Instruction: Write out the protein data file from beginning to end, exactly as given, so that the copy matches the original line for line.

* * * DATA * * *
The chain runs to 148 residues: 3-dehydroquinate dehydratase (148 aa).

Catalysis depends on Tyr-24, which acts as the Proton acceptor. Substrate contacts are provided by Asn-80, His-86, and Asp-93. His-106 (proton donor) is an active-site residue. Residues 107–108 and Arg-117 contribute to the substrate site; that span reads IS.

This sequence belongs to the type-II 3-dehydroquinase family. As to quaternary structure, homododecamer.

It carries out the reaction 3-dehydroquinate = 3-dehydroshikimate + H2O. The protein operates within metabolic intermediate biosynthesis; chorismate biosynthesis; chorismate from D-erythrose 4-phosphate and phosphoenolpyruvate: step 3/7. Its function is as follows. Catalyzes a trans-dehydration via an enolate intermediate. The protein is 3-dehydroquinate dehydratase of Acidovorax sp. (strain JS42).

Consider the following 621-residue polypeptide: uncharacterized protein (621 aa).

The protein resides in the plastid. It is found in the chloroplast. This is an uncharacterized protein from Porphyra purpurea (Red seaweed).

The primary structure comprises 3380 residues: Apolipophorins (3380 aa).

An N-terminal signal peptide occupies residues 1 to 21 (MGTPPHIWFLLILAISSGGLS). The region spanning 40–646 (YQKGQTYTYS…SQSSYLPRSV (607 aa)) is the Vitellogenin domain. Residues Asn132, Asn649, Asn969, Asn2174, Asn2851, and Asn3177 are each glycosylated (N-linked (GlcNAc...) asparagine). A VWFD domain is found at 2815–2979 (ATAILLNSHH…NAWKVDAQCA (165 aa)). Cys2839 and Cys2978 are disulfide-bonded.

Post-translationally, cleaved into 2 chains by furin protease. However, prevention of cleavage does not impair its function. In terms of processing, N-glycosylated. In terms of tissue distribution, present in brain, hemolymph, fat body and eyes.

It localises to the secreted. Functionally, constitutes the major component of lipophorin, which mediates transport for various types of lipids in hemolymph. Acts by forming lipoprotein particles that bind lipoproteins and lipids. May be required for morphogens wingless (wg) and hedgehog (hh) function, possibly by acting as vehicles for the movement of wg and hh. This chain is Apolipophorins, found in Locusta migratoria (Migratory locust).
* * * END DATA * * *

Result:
The chain runs to 148 residues: 3-dehydroquinate dehydratase (148 aa).

Catalysis depends on Tyr-24, which acts as the Proton acceptor. Substrate contacts are provided by Asn-80, His-86, and Asp-93. His-106 (proton donor) is an active-site residue. Residues 107–108 and Arg-117 contribute to the substrate site; that span reads IS.

This sequence belongs to the type-II 3-dehydroquinase family. As to quaternary structure, homododecamer.

It carries out the reaction 3-dehydroquinate = 3-dehydroshikimate + H2O. The protein operates within metabolic intermediate biosynthesis; chorismate biosynthesis; chorismate from D-erythrose 4-phosphate and phosphoenolpyruvate: step 3/7. Its function is as follows. Catalyzes a trans-dehydration via an enolate intermediate. The protein is 3-dehydroquinate dehydratase of Acidovorax sp. (strain JS42).

Consider the following 621-residue polypeptide: uncharacterized protein (621 aa).

The protein resides in the plastid. It is found in the chloroplast. This is an uncharacterized protein from Porphyra purpurea (Red seaweed).

The primary structure comprises 3380 residues: Apolipophorins (3380 aa).

An N-terminal signal peptide occupies residues 1 to 21 (MGTPPHIWFLLILAISSGGLS). The region spanning 40–646 (YQKGQTYTYS…SQSSYLPRSV (607 aa)) is the Vitellogenin domain. Residues Asn132, Asn649, Asn969, Asn2174, Asn2851, and Asn3177 are each glycosylated (N-linked (GlcNAc...) asparagine). A VWFD domain is found at 2815–2979 (ATAILLNSHH…NAWKVDAQCA (165 aa)). Cys2839 and Cys2978 are disulfide-bonded.

Post-translationally, cleaved into 2 chains by furin protease. However, prevention of cleavage does not impair its function. In terms of processing, N-glycosylated. In terms of tissue distribution, present in brain, hemolymph, fat body and eyes.

It localises to the secreted. Functionally, constitutes the major component of lipophorin, which mediates transport for various types of lipids in hemolymph. Acts by forming lipoprotein particles that bind lipoproteins and lipids. May be required for morphogens wingless (wg) and hedgehog (hh) function, possibly by acting as vehicles for the movement of wg and hh. This chain is Apolipophorins, found in Locusta migratoria (Migratory locust).